A Grin at the End: Escape to San Francisco

August 2014 Posted in Columnists & Opinion

By Carl Sampson

I just got back from a long weekend in San Francisco, a city I hadn’t visited in 29 years — since my wife and I were there on our honeymoon. Oh, I’ve been through the airport a few times and took a quick trip through the west side of the city and over the Golden Gate Bridge, but I hadn’t had a chance to wander around it in nearly three decades.

And here’s the thing — I really like that city.

I like everything about it. Though I am certainly not a world traveler, it is by far the most handsome city I’ve ever seen. The brightly painted row houses stacked chock-a-block up and down the hillsides, the monumental public buildings downtown, the waterfront and the beach all make for a kaleidoscopic experience.

I know that politically San Francisco is off the scale to the left, but do you know what?

I don’t really care. During my three days in San Francisco, I enjoyed everything about it.

One of the things we did — my son Peter invited me along because he had some personal business to attend to — was walk nearly the entire waterfront from the Embarcadero to Fishermen’s Wharf.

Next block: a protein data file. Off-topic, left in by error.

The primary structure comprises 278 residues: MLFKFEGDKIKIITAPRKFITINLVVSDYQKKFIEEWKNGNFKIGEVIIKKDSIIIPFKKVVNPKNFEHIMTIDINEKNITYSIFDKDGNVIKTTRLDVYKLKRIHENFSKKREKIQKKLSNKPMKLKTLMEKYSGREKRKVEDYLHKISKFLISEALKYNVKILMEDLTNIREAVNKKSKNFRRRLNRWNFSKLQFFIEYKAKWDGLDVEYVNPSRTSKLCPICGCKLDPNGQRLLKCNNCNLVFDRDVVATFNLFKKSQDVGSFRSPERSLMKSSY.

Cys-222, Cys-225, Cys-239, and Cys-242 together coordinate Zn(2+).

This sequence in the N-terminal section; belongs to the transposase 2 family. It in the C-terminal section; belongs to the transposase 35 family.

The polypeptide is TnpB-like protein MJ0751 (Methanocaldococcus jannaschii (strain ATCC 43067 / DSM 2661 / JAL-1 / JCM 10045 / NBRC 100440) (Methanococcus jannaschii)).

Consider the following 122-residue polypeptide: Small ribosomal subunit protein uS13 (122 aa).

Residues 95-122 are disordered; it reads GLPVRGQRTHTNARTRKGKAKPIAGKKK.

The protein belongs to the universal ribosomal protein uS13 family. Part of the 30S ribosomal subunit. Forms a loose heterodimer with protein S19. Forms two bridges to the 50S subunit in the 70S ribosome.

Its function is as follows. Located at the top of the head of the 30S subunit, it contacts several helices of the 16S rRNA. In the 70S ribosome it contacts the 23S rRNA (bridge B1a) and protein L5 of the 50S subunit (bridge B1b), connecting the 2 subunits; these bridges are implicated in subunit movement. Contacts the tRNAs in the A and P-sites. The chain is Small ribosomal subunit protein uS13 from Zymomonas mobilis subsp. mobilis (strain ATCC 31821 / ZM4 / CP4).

It was a Saturday afternoon and the entire area was basically a street fair. Farmers’ markets, crafts, street cars, ferries — everything was crowded with families and people  getting a heaping helping of the city.

One thing that struck me was the lack of panhandlers. There were a few — one was a Buddhist monk, I think — but compared to Portland or Salem, not many.

I wonder how they keep those guys off the sidewalks. Maybe they put them all on ferries and ship them across the bay. Anyway, our Portland and Salem friends could learn a thing or two.

The other thing that struck me is how energetic people were. They were jogging, biking, laughing and having a good time.

Compared to Oregon, where people seem generally depressed — state motto: We bum ourselves out — it was really an eye-opener.

I realize San Francisco is not perfect. There’s, uh, well, no… Then there’s the… No that’s not really a problem, either.

I know — there’s those blankety-blank hills. They’re everywhere. Whenever we walked around town we ended up climbing another Mount Everest.

And, boy howdy, does that city have hills. I was worried that if I tripped I wouldn’t stop rolling for three blocks.

I guess there’s only so much the city fathers can do about hills. They did drill a tunnel or two to bypass the steepest hills, but we still ended up hiking over the summits.

We also discovered a secret.

When our feet started to give out, we took the bus. I’m not talking about the $40-a-day double-decker tourist buses. It’ll be a cold day on Alcatraz before I pay that much for a bus ride.

The city buses, however, were a deal. You could ride just about anywhere in the city for $2.

For that price, even getting lost was cheap. And it was easier on the feet.

Carl Sampson is a freelance editor and writer. His novels can be found on amazon.com.


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